The co-founder of One United Properties discussed with George Buhnici important topics such as construction, architecture, legislation, quality of building materials, and seismic risk.
Andrei Diaconescu repeatedly emphasized the importance of quality in the process of building, but also the need for a more efficient vision of Bucharest's urban development.
„Modern development, present in all western trends, is a vertical development. Because it allows us to be closer to the schools, the cinemas, a theatre, a shop etc. If we block Bucharest and build only around it, people will continue to go to work in Bucharest, take their children to school in Bucharest, come here for entertainment. And we will have incomparably more traffic. Because of the blockage, there is very little new development and then people buy out of town but come here on business. Sustainable development is done vertically, close to the areas of interest. In the last 20 years we have not proved ourselves capable of building a modern infrastructure that would allow us to live in Ploiești and work in Bucharest.”
Regarding the historical buildings that define the city, Andrei Diaconescu emphasized that these monuments are part of the cultural heritage and therefore must be restored:
"They belong to history, to heritage, our children must see them. Some of these are perhaps poorly built but need to be restored. As we do now at Ford Hall, where the facades are preserved, the structure is redone, then the facades are attached to the new structure. It's absolutely normal like that, especially since the building code stipulates that the lifespan of a building is approximately 100 years, after which the building is no longer safe."
The recent earthquake in Turkey and Syria gave rise to a wave of debates regarding the safety of homes in our country and, in particular, in Bucharest. The co-founder of One United Properties mentioned that after the 1977 earthquake, the seismic design code in the Romanian capital and the earthquake-affected areas of Vrancea changed several times, not just once. Specialists believe that the rigors and tests that are required at the moment in the field of construction are very strict, so if this building code is respected, we will not have new buildings that collapse:
"If you look at the buildings that have collapsed in Turkey, they didn't really have iron inside. It's not like that with us. The strength structure is based on the iron and how they are attached. If the code is respected, we will certainly not have buildings from the last 20 years collapse, and similarly, buildings built during Ceaușescu's time, after the earthquake, don't think they will have problems because they were built with a type of strong structure. But let's also look at the more than 2,000 old buildings with seismic risk in the centre of Bucharest, which the authorities are not consolidating."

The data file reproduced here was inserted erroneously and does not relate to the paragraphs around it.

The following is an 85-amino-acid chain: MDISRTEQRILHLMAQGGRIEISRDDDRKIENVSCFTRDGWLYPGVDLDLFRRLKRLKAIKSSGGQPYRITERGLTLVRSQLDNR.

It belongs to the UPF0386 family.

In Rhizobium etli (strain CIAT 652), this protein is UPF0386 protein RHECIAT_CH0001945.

Andrei Diaconescu also explained some of the measures One United Properties takes for the safety of the buildings:
"All the high-rise buildings we construct have in the basement, pillars that go down up to 25 meters and are 1 meter thick, which practically anchors the building in the ground, below the level -2 or -3. In general, about 10% of the building must be embedded in the ground to avoid the risk of overturning. In addition to that, what we do in all buildings is that below this 10%, we have another 20% in the basement, which provides incredible stability. Through this, you also stabilize the ground, and dissipate the wave that hits the building."
Energy efficiency is another topic that Andrei Diaconescu discussed with George Buhnici, explaining the advantages of solutions proposed by One United Properties, such as geo-exchange systems.
"Thermal insulation is also important, which, if done properly, greatly reduces energy consumption. Starting with One Peninsula, we have implemented heat exchange with the ground, where we have hundreds and hundreds of shallow wells, down to the first water table, which provides cold in the summer and warm in the winter. This ensures between 60-70% of heat and cold air consumption for the whole project and a reduction of at least 50% in costs. All the projects following Peninsula are done like this, except for the ones in the city centre, where you can't dig underneath. We thus reduce dependence on gas to 20% and electricity to 50%. I believe that 10 years from now, there will be no large projects without such solutions. We already no longer have gas in the apartments we are building, they only go to the central room, while inside everything is done with induction. It is also much safer for the health of the inhabitants, but also as a seismic precaution. In addition, we no longer have chillers, all those air conditioners that are mounted outside and that "throw" heat into the city."
Complete interview here: